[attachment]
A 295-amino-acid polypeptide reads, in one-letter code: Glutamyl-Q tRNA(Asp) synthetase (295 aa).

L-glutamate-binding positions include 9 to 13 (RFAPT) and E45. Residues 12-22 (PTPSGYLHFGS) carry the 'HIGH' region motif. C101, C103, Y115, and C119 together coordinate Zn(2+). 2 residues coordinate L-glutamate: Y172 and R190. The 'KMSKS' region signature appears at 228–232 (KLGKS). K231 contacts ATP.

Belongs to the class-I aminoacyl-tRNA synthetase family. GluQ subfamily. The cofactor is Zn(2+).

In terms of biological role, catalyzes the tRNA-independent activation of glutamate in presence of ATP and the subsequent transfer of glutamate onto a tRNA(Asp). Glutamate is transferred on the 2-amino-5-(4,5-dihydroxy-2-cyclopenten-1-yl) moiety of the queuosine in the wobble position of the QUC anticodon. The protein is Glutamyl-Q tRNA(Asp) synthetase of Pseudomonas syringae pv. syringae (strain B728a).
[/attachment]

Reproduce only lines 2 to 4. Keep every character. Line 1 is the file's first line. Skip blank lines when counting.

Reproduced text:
L-glutamate-binding positions include 9 to 13 (RFAPT) and E45. Residues 12-22 (PTPSGYLHFGS) carry the 'HIGH' region motif. C101, C103, Y115, and C119 together coordinate Zn(2+). 2 residues coordinate L-glutamate: Y172 and R190. The 'KMSKS' region signature appears at 228–232 (KLGKS). K231 contacts ATP.

Belongs to the class-I aminoacyl-tRNA synthetase family. GluQ subfamily. The cofactor is Zn(2+).

In terms of biological role, catalyzes the tRNA-independent activation of glutamate in presence of ATP and the subsequent transfer of glutamate onto a tRNA(Asp). Glutamate is transferred on the 2-amino-5-(4,5-dihydroxy-2-cyclopenten-1-yl) moiety of the queuosine in the wobble position of the QUC anticodon. The protein is Glutamyl-Q tRNA(Asp) synthetase of Pseudomonas syringae pv. syringae (strain B728a).